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Music that promotes illegal activity banned from radio, TV

Cordel Green, Executive Director of the Broadcasting Commission, and music producer Dwayne 'Fire Wayne' Cowans
 
Major changes are coming to the types of music and videos allowed to be broadcast on radio stations and free-to-air television.
 
The Broadcasting Commission on Tuesday issued a directive requiring broadcasters to take immediate steps to prevent the transmission of any recorded material that promotes and or glorifies illegal activity.
 
In a statement, the Commission said any audio or video recording, live song, or speech which promotes and or glorifies scamming, illegal use of drugs, illegal use of guns or other offences weapons, jungle justice or any form of illegal or criminal activity, is "strictly prohibited".
 
The Commission said this includes live editing and original edits as well as the use of near-sounding words as substitutes for offensive lyrics, expletives, or profanities.
 
Executive Director of the Broadcasting Commission, Cordel Green, said while there is a right to free expression, some expressions can be harmful. 
 
Although the Commission has been accused of delayed action, Mr. Green argued that sometimes acting too soon has unintended consequences, such as suggesting the entity does not have a "full understanding of what's going on" or it could give popularity and more exposure to the questionable content, causing people to search for it in unregulated spaces.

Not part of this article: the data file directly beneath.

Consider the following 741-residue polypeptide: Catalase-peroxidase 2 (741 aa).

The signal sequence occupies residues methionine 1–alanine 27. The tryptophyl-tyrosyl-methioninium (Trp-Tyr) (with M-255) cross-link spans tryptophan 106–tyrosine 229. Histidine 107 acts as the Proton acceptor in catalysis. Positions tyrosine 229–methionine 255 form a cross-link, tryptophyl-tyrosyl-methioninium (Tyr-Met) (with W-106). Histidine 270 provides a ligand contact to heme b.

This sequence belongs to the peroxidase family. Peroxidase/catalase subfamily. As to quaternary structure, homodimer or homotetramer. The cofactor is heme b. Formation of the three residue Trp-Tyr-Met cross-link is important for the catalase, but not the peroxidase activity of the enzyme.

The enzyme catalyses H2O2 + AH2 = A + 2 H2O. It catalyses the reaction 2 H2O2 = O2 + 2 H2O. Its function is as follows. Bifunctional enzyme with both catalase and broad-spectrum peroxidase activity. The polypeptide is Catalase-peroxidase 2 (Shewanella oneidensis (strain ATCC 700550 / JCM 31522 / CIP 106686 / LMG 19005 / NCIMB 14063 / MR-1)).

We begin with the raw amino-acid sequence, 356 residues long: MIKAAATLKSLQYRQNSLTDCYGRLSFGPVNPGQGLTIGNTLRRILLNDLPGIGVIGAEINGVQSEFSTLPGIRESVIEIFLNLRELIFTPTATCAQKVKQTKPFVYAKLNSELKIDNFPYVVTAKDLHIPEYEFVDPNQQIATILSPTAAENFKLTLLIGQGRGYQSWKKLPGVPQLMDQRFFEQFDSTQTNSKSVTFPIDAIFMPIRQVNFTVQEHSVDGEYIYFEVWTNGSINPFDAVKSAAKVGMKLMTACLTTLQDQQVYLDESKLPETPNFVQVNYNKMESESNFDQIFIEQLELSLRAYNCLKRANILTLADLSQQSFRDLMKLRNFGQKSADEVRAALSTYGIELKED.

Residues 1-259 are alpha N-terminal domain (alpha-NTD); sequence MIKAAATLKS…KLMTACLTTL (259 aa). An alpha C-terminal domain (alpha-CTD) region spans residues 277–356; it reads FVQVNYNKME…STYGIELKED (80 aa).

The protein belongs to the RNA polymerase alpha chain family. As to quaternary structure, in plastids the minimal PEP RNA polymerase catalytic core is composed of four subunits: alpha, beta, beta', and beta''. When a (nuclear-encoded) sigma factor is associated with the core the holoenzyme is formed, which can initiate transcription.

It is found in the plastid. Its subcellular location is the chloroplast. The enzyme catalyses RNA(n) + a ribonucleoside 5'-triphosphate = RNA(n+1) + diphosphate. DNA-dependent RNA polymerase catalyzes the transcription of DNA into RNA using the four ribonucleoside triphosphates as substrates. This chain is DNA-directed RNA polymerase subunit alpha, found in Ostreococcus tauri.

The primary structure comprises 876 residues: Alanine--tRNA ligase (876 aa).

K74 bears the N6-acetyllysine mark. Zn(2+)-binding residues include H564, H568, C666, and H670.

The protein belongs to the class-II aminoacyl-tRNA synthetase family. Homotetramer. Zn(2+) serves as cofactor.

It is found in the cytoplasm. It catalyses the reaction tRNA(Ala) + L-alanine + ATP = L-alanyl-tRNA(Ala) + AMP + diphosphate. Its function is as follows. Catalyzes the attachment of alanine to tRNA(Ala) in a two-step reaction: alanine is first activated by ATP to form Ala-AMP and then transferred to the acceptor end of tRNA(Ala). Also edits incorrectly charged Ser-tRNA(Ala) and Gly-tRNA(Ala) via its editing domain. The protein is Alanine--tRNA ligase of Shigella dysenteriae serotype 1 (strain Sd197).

Mr. Green said broadcasters should abide by the regulations which govern the industry.
 
He contended that many of these regulations have been violated in "egregious ways" in some instances, and warned that when this happens the Commission must step in "unapologetically". 
 
 
The poll revealed that 41 per cent of Jamaicans believe there is a connection between dancehall music and the level of criminality in Jamaica, while 30 per cent say it somewhat has an influence.
 
Entertainment industry reacts 
 
Entertainment stakeholders have reacted to the announced ban on music that promotes and or glorifies illegal activity.
 
Music producer Dwayne 'Fire Wayne' Cowans believes the ban will not be effective, as there are various other platforms which people are using to access music.  
 
He cited YouTube, Spotify, Audiomack, mixtapes and dances as alternative sources for the music that will be prohibited from radio and TV. 
 
He reasoned that it will be "up to the parents or up to the individual to know what they're listening to and know how it's going to affect them individually".
 
Several other music producers reacted on social media, with Notnice calling the move "a waste of time". 
 
Producer Romeich said while he does not agree with glorifying guns or the use of drugs, artistes should not be curtailed from singing about what they see around them.
 
Rvssian, who is known for several productions with entertainer Vybz Kartel, has expressed that he does not depend on radio for airplay.
 


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